IN THE DOGHOUSE
Four-legged friends are the true heart of many a home
OK, let’s deal with the elephant in the room. Or perhaps that should be the Weimaraner in the room. Melbourne photographer Nicole England forgot to feature my boys Ollie and Otis in her beautiful book
(Thames & Hudson, $75). But no, we’re not bitter. We realise every dog has its day and this wasn’t theirs. Still, Nicole, you should know it took some explaining and a lot of Schmackos when I put your book on the coffee table.
England’s book is a gem, although I should add you probably need to love dogs to fully appreciate what the canine touch brings to these sumptuous images of some of Australia’s most architecturally significant homes. In the author’s words, “The presence of a dog allows us to see these homes in a completely different way. Whether they end up in the final shot or not, dogs can bring vitality, warmth and movement to sometimes static spaces.”
For me, England is preaching to the converted. My partner David and I agree that our dogs make our house our home more than any furnishings, clever design, mood lighting or art.
Those things are all important, but the levelling presence of O&O (as we call them) and their unconditional love for their humans and their surrounds is where the magic happens. When they’re not at home, it feels wrong. But when their paws once again sound on the floorboards and they resume flophouse positions on the sofa – their sofa – all is right with the world.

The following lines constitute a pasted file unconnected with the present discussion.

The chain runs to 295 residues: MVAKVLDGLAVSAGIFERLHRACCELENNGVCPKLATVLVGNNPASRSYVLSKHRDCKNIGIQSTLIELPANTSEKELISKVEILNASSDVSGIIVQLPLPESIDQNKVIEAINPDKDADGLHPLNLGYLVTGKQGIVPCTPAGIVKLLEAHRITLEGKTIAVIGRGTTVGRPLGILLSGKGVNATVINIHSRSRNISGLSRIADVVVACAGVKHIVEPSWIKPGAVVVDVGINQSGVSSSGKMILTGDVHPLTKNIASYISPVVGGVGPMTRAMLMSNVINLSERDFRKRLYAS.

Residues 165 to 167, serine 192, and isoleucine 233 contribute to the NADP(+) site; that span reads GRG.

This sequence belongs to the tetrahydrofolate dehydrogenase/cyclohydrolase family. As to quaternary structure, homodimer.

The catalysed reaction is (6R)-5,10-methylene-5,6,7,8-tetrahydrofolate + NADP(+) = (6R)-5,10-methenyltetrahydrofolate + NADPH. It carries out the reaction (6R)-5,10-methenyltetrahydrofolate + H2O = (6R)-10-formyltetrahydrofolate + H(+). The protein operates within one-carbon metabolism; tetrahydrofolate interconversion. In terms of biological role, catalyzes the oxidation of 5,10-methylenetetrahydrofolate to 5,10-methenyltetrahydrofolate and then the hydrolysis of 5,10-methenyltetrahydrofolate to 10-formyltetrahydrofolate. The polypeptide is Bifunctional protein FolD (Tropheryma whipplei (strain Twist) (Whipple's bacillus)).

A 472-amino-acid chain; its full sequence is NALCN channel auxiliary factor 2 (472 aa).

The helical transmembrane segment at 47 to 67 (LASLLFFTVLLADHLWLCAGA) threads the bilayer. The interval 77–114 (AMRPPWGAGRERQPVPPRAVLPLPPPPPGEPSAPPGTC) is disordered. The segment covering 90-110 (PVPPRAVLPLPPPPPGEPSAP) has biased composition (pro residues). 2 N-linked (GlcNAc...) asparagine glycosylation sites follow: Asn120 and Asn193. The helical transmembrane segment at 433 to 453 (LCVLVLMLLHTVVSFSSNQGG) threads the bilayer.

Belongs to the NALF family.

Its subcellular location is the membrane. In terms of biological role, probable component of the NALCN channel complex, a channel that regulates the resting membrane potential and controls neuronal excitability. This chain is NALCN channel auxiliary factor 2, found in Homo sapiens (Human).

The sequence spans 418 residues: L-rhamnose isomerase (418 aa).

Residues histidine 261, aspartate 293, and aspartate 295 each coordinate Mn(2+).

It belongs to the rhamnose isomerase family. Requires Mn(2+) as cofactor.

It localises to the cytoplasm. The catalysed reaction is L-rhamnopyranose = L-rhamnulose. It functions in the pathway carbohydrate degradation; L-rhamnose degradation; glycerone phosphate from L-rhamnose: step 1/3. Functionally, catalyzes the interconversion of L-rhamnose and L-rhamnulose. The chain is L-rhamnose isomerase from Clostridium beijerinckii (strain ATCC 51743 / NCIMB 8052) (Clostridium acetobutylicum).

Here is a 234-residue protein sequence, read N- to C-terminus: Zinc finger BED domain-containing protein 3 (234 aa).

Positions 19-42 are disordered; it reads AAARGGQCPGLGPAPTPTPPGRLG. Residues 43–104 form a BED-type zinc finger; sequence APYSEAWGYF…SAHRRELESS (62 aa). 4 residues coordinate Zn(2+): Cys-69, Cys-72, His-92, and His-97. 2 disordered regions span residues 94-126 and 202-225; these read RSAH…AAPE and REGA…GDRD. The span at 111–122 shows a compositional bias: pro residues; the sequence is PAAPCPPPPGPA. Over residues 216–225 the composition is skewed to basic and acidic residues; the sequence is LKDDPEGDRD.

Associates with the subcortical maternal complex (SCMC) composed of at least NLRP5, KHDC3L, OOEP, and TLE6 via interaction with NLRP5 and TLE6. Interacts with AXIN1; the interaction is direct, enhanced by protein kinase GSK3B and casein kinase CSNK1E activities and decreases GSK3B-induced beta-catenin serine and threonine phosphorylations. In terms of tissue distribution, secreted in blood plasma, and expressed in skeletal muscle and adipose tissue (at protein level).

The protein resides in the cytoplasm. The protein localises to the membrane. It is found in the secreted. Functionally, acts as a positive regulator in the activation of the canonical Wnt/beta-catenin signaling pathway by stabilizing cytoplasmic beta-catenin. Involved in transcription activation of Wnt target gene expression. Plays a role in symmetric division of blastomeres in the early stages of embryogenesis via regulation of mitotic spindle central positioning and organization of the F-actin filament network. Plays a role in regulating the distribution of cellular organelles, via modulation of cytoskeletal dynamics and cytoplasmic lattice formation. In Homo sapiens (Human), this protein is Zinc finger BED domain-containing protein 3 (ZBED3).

Clues as to the home – and dog – owners lie in the acknowledgements and credits at the back of England’s book, and let’s just say these are pedigree pooches in more ways than one. But on the page, the homes bear the names of neither architect nor interior designer. Instead, they’re the domains of Skipper, Scout, Ginger and Harry, Buddy and Muddy. As dog owners, we all know who really owns the house and so Resident Dog simply tells it like it is.
At first glance, the photo captions look as if they’ll contain the usual information about tiles, timbers and textiles, but closer inspection is a delight: “Polly is like Pedro’s shadow, but with better hearing and less farting. She loves warmth and sleeps away most of her day, often roasting herself under the wood heater.” Polly, I want your life.